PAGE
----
Wednesday, May 19, 2010

Rhubarb Jam

If you have been reading the last few posts, you know that I have a little bit of a rhubarb problem. About twenty pounds of a rhubarb problem, actually. Lucky for me, this month's Tigress' Can Jam the chosen item is rhubarb, along with asparagus (which I ended up eating already!), picked by Sarah over at Toronto Tasting Notes. My biggest haul at once was just over 12 pounds from a local organic farm in Accord, NY. I admit, it was a little daunting once I starting working with it. Four pounds were chopped and immediately put in the freezer. Four more pounds were simmered, strained, with juice and the pulp frozen separately for later uses. Another four were used for this jam.

I haven't opened Mes Confitures since my winter obsession with it, and it was fun to dive back in, especially since there are so many rhubarb combinations. This recipe hooked me because of its execution. Over the summer a friend gave me a jar of incredible rhubarb ginger jam from Ethel's Kitchen in Martha's Vineyard. It was incredible; big chunks of rhubarb held their shape in a soft sea of stewed rhubarb. Whenever I have made rhubarb jam, it breaks down completely, and I've found that this technique is the way around that.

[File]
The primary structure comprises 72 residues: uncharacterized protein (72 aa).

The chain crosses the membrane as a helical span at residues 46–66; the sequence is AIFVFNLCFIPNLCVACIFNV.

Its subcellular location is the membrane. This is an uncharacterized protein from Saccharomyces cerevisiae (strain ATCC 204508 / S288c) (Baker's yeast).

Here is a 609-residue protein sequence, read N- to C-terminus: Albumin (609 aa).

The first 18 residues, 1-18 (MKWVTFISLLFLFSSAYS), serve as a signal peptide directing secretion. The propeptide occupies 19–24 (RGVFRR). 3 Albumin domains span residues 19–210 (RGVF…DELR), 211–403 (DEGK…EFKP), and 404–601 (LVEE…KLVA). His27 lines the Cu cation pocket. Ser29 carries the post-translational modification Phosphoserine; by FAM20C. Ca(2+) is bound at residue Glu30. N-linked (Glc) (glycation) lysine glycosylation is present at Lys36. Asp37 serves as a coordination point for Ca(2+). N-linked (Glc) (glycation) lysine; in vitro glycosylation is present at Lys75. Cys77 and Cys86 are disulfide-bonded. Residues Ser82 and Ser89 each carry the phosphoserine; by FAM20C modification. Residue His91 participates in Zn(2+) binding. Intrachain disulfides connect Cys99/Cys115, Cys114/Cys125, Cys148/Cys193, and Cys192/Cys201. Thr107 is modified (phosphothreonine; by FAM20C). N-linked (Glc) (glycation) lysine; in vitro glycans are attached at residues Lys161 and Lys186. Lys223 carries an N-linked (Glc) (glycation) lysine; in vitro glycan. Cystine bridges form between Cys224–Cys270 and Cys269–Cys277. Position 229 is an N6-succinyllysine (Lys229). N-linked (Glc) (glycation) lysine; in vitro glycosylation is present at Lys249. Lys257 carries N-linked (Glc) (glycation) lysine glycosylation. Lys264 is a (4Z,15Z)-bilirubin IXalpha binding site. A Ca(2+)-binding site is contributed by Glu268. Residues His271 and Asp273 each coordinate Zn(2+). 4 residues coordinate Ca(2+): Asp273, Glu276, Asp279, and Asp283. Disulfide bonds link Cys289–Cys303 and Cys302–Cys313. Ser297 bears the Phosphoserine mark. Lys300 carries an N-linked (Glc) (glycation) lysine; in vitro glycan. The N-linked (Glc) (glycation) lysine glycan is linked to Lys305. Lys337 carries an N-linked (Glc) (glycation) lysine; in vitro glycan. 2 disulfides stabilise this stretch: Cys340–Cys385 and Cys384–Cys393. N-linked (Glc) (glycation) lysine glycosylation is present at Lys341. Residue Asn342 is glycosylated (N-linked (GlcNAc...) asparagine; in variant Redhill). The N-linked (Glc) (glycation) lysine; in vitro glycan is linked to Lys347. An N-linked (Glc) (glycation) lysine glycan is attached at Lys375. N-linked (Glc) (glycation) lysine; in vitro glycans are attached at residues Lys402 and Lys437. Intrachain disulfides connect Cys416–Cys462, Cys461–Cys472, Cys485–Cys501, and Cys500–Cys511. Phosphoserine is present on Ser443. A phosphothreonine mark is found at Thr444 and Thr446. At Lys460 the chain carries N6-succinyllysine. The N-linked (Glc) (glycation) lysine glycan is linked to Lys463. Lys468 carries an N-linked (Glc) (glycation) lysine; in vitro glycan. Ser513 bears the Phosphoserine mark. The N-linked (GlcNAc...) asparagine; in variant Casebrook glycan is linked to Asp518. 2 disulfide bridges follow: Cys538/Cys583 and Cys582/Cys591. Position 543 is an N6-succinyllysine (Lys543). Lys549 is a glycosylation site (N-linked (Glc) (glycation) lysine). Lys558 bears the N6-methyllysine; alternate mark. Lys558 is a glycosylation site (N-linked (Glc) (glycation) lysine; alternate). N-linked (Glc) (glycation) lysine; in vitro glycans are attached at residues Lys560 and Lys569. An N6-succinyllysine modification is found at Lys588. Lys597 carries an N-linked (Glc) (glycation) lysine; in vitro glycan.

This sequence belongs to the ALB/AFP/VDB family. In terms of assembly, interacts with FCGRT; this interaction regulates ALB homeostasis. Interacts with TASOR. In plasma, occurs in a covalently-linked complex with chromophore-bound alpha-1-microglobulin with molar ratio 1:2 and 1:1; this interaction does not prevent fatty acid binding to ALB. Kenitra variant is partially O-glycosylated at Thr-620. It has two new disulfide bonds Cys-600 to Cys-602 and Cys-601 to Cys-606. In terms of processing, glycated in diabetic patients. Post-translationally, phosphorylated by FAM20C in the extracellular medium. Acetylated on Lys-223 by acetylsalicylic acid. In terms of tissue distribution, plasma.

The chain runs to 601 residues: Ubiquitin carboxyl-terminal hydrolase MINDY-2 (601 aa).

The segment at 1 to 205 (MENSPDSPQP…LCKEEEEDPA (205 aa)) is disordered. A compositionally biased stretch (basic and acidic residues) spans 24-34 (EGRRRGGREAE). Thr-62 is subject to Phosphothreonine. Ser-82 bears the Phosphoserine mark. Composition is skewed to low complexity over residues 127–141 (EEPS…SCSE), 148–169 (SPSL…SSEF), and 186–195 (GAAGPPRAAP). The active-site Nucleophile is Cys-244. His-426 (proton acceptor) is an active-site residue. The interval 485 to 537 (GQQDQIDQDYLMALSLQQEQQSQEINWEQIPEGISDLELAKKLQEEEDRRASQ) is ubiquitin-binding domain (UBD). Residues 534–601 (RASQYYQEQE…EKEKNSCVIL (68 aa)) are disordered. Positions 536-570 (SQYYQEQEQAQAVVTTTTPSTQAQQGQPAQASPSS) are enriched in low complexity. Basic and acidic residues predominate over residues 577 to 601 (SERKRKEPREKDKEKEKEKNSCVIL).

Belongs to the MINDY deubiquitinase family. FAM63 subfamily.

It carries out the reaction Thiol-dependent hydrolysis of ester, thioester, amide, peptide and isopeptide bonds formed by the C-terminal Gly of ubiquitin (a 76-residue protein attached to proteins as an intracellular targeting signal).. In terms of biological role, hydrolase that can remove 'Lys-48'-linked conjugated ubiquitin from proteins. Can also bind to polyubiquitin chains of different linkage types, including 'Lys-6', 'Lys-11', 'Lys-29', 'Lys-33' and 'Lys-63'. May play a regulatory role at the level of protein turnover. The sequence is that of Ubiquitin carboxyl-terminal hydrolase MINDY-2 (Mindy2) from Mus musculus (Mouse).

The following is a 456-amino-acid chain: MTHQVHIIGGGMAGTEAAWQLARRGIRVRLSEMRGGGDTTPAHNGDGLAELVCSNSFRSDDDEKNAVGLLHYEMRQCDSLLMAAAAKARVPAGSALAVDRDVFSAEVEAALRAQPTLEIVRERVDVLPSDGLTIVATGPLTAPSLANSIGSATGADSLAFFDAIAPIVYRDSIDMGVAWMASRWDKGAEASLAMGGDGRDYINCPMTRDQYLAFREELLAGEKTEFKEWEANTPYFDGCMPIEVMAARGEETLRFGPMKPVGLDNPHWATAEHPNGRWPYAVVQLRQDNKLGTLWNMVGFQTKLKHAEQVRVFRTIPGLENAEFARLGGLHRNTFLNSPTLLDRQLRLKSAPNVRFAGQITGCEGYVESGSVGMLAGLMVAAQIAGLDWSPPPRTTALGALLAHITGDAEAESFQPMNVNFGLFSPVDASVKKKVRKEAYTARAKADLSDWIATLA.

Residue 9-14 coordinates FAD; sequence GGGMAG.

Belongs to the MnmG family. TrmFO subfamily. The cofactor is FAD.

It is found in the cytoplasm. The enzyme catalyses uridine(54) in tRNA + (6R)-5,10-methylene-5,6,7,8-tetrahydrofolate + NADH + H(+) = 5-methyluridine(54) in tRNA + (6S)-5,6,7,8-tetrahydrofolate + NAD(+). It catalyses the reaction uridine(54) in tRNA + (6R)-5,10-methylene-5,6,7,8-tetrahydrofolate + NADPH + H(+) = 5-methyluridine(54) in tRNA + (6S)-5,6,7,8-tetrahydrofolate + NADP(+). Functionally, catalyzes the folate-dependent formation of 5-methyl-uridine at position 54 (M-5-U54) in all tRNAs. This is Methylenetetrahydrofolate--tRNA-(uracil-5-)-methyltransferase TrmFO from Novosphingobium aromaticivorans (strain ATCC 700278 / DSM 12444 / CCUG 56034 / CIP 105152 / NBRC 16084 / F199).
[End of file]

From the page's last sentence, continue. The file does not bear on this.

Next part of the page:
Now, if you are familiar with Christine Ferber's Mes Confitures you will know that it's often cryptic. And a lot of the recipes are incredibly sweet. This recipe is no different. What's cryptic is that there is no pectin in it: zero. Rhubarb doesn't have any natural pectin, there's no added pectin, and no apples or other high pectin fruit. I knew going in that I wouldn't get a jell at all, but in the future I think I will add pectin (for those who are interested, I would add Pomona's: 2 t of each calcium water and pectin). I'm not sure if this is a morning on your toast kind of confiture. It's really more of a confection than a spread. I would drizzle this on top of ice cream or a dessert. It's really a syrup with fruit suspended in it.

I used this incredibly thin, delicate, red rhubarb that I received from the generous Meghan Murphy, a journalist, who also runs the Hudson Valley Food Network (If you are local, this is a great site to join if you want to keep abreast of the farm to table scene. It's also a great resource if you are visiting the area!) I had posted on the site that I was looking for rhubarb, and she kindly found me some. The small diced chunks are a perfect texture; the maceration shrivels them and I find them, may I say it? Toothsome.

Rhubarb Jam adapted from Mes Confitures by Christine Ferber

2 3/4 pounds rhubarb (the recipe asks for 2 1/4 pounds net, but this is the amount I used)
3 cups sugar (recipe calls for 3 3/4 cups)
2 T lemon juice (recipe calls for 2 T)